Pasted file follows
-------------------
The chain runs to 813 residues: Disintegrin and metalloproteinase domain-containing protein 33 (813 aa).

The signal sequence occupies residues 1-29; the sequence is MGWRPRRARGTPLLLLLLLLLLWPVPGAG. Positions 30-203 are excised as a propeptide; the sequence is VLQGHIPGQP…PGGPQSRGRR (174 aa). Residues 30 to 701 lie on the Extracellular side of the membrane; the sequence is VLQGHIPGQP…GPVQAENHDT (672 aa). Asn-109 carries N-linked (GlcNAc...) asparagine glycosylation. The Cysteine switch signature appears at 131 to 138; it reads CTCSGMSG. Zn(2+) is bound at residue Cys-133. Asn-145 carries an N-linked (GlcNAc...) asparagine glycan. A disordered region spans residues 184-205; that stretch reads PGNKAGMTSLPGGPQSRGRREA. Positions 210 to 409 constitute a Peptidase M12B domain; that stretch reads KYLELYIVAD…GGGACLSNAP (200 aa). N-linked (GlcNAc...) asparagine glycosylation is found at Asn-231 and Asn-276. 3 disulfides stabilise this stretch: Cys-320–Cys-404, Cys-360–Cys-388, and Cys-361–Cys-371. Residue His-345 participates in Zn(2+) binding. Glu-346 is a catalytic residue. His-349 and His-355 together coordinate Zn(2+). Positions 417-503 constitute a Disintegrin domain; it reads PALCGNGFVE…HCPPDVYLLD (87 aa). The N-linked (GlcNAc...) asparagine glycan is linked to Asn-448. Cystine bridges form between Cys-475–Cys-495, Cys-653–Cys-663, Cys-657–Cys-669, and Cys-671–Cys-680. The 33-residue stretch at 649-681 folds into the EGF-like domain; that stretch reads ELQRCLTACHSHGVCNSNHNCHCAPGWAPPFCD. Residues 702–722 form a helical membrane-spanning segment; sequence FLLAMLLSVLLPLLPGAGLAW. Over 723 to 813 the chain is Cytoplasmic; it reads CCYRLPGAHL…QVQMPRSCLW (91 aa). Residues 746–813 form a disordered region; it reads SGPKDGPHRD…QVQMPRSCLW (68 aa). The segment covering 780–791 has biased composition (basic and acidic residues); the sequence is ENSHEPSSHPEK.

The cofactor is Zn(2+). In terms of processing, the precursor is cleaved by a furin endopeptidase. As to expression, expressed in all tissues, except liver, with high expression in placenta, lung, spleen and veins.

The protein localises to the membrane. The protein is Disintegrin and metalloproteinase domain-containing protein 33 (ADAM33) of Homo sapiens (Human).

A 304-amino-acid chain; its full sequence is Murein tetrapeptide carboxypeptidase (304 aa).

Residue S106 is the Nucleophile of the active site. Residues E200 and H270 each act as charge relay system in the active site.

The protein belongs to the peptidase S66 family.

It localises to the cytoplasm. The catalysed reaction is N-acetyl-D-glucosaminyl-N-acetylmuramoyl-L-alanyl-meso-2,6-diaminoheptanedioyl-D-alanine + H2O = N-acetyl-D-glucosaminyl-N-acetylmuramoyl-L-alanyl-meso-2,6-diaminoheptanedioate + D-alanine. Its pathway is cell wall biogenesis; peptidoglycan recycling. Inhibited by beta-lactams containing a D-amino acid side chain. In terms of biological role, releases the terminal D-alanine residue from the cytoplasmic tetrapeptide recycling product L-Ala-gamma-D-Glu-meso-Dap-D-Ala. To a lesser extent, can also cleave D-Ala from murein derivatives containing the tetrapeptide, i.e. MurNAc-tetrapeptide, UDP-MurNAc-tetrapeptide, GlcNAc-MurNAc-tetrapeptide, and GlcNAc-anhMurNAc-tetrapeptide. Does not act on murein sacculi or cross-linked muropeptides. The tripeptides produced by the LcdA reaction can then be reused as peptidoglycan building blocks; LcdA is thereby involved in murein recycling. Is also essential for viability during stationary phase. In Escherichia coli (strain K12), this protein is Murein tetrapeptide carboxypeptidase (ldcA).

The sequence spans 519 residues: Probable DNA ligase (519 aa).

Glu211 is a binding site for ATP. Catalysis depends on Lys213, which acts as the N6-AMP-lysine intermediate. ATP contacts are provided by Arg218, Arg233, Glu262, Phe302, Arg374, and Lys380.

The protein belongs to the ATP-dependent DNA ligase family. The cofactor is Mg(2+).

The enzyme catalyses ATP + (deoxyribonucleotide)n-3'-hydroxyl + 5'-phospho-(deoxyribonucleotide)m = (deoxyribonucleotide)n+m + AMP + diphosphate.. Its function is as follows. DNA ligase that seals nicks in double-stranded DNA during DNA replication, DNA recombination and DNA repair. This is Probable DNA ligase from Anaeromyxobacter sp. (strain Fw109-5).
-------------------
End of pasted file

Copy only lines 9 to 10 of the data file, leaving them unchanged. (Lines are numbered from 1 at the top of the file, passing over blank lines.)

The sequence spans 519 residues: Probable DNA ligase (519 aa).

Glu211 is a binding site for ATP. Catalysis depends on Lys213, which acts as the N6-AMP-lysine intermediate. ATP contacts are provided by Arg218, Arg233, Glu262, Phe302, Arg374, and Lys380.